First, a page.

Let a commutative ring R with identity element be called a Dedekind ring if it is the direct sum of a finite number of Dedekind integral domains and of rings having a nilpotent, principal, maximal ideal. Various conditions on R are proved equivalent to its being Dedekind, among them the following: (1) Every ideal in R is a product of prime ideals; (2) the zero ideal is a product of prime ideals, and if a prime ideal P contains an ideal A, then P is a factor of A. In the presence of the ascending chain condition, the following are also equivalent: (3) For every maximal ideal M , there is no ideal between M and M^2 ; (4) the lattice of ideals is distributive. These results generalize known conditions for an integral domain to be Dedekind. [Rings satisfying (1) have been studied by S. Mori, J. Sci. Hirosima Univ. Ser. A. 10, 117--136 (1940); these Rev. 2, 121.]
Reviewed by I. S. Cohen

2,121a 09.1X
Mori, Shinziro. Allgemeine Z.P.I.-Ringe.
J. Sci. Hirosima Univ. Ser. A. 10 (1940). 117--136.

A commutative ring R is termed a general Z.P.I. ring if every ideal in R can be expressed as a product of a finite number of prime ideals. Thus rings without unit element for multiplication and rings with divisors of zero are included in the class of rings considered by the author. As a main result the author proves that a ring R is a Z.P.I. ring if and only if (1) every ideal of R has a finite basis, (2) for every pair of maximal prime ideals P, P' (that is, R/P, R/P' are fields != 0) there is no ideal Q with PP' < Q < P, (3) there is no ideal Q with R^2 < Q < R. (The three conditions are independent.) This theorem essentially depends on the fact that in a Z.P.I. ring P P_1 = P if P < P_1 and if R/P is not a field. To prove the latter assertion it is necessary to investigate the relationship between the ideal theory of R and R/P. Finally the author formulates two theorems which are equivalent to his main theorem. For details and the methods of proof see the original paper.
Reviewed by O. F. G. Schilling

Zbl Google Translation of http://www.emis.de/cgi-bin/Zarchive?an=0024.00801 K. Kubo (s. this. Zbl. 23,102) characterized those commutative rings, in which every ideal from the whole ring and different from the zero-ideal ideal can be represented uniquely as product of finitely many prime ideals. The uniqueness idea is so sharply calm? that look for the occurrence of redundant (simply omitable), from the total ring different prime ideal factors to be excluded is. On this condition one (with more easily addition of the results won by Kubo themselves) receives the main clause: A commutative ring with unique prime ideal decomposition is either an integral domain, to which the well-known Noether five axioms apply, or a "primary, detachable ring", i.e. a ring with unit element, which contains only one prime ideal at ideals \p and its powers, whereby for a sufficiently large exponent \p^n = (0) becomes. -- By a Z.P.I. ring the author understands a commutative ring, which needs to be neither zero-divisor free nor contain unit element, and in which each ideal can be represented as product of finitely many prime ideals; Uniqueness of the representation is not demanded in contrast to the work by K. Kubo. The idea of the Z.P.I. ring is thus as far calm? as at all possible. As main results are emphasized: All Z.P.I. rings are O-rings, thus rings with maximum condition (divisor chain set). -- An O-ring with unit element is then and a Z.P.I. ring only if with no maximum ring prime ideal \p between \p and \p^2 a genuine intermediate ideal lies (the "Sono condition" characteristic of the Japanese direction of the abstract ideal theory). -- The Z.P.I. rings with unit element are nothing one but those already 1925 of W. Krull (S.-B. Heidelberg. Akad. Wiss. 1925, 5. Abhandl.) in their structure exactly described "multiplication rings with maximum condition". -- A Ring \R without unit element is then a Z.P.I. ring only if it possesses a direct decmomposition \R = \F + \m, whereby \F represents (possibly only from the nullelement existing) a field, while \m is an O-ring without unit element, which does not contain of (0) and \m different prime ideal, and in which between \m and \m^2 a genuine intermediate ideal does not lie.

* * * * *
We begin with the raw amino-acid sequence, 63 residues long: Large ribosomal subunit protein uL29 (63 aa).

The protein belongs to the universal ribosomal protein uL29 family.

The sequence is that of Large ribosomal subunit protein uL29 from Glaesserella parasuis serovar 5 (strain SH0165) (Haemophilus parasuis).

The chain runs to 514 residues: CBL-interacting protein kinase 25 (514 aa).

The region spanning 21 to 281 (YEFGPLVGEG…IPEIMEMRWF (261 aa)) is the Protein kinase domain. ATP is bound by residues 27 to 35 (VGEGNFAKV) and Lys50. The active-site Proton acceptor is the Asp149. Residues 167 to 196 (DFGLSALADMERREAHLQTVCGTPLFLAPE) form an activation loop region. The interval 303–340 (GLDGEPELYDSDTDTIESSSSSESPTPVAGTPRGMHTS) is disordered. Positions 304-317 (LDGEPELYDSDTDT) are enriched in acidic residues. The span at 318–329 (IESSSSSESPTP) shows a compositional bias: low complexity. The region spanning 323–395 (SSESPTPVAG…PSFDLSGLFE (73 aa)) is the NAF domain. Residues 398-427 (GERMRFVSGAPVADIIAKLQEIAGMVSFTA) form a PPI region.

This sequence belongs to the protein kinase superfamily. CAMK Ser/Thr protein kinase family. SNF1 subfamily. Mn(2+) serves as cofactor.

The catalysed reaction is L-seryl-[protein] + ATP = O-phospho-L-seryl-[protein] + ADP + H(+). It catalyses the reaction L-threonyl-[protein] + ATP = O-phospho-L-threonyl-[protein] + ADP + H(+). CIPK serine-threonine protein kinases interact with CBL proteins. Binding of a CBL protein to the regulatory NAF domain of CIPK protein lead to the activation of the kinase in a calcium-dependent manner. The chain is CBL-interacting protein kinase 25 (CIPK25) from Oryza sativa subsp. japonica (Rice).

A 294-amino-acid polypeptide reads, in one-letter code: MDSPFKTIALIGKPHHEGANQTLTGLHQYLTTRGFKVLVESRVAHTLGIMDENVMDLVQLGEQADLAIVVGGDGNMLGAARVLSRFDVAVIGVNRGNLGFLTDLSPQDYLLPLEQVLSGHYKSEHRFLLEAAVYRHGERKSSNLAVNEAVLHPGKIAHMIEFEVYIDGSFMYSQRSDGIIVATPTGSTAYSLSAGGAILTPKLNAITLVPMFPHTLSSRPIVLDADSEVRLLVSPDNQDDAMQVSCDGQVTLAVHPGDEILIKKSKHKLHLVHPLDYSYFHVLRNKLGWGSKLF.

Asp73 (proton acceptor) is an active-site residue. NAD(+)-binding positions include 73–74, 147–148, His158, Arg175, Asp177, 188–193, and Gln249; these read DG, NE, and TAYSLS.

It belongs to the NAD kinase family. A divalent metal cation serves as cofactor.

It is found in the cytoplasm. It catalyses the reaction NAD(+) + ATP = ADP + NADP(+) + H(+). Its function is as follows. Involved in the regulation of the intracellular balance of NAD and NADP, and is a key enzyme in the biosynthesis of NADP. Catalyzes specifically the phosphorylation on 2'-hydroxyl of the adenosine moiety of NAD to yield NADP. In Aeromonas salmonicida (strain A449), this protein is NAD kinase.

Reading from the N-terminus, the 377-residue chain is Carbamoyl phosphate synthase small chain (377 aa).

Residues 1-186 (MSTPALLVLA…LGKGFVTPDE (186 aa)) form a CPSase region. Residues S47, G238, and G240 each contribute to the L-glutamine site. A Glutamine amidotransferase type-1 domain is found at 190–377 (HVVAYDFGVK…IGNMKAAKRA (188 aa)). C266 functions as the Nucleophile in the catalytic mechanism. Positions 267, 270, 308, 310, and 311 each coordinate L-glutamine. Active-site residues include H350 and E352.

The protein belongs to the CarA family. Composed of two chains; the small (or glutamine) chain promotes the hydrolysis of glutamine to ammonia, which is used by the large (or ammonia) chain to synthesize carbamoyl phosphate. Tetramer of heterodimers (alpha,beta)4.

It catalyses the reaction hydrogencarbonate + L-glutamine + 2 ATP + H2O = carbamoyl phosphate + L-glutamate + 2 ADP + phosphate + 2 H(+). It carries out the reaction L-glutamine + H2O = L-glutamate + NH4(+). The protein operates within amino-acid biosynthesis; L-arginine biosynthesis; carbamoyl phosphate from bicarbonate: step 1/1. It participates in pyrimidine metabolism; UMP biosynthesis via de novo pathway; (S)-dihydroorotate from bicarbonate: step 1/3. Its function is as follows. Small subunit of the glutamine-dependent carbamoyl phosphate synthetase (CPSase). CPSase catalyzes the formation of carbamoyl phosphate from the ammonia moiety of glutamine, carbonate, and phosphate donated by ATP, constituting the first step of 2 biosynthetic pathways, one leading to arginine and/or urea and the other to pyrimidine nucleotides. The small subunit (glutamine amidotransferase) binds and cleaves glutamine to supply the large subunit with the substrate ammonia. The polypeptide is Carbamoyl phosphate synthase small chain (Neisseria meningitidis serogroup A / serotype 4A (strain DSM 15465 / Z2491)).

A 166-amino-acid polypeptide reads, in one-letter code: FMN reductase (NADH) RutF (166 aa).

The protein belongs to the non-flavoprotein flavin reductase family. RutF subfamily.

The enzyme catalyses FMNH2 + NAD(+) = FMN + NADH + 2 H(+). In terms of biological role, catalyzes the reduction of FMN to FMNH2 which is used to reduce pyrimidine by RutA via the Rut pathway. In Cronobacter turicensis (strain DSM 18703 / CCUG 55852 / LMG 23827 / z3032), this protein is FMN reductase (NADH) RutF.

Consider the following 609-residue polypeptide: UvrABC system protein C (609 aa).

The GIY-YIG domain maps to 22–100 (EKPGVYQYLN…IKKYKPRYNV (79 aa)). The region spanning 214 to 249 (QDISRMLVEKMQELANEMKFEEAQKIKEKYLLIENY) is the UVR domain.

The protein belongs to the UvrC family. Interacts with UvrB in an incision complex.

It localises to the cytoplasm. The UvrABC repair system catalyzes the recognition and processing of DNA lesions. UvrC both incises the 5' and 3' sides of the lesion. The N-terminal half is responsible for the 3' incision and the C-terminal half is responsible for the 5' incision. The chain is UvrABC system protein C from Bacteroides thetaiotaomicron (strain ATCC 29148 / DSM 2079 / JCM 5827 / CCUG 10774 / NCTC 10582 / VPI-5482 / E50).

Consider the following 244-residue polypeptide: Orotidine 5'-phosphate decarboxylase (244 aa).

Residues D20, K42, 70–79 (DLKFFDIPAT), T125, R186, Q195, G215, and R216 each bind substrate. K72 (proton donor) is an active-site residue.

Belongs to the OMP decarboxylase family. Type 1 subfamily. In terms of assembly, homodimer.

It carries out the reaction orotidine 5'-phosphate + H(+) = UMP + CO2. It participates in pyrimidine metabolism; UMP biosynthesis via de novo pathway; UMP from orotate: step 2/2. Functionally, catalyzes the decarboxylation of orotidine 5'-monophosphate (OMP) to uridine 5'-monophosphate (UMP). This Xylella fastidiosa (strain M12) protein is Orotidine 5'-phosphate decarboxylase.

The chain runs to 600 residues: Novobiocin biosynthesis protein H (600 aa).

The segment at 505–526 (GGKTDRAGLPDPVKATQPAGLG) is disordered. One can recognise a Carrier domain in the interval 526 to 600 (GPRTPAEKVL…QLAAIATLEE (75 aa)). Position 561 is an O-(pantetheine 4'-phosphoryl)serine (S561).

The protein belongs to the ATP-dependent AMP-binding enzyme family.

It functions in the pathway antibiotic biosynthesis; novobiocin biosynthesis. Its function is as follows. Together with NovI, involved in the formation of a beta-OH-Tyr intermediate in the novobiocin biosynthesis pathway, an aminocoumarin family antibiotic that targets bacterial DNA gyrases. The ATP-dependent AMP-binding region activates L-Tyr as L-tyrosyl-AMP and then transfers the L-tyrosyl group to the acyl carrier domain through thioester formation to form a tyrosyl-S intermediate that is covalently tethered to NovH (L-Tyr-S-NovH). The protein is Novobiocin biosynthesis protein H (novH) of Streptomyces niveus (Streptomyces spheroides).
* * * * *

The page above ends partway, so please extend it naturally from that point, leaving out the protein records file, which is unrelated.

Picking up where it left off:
Krull (Bonn).

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    $\begingroup$ Thank you, this answers my question although its means are beyond my math-skills :) $\endgroup$
    – Listing
    Dec 14, 2011 at 23:12
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    $\begingroup$ @Listing Gilmer's book is accessible to those who have mastered a university algebra course. You might find it enlightening to investigate how these general results specialize to your cases of interest. $\endgroup$ Dec 14, 2011 at 23:16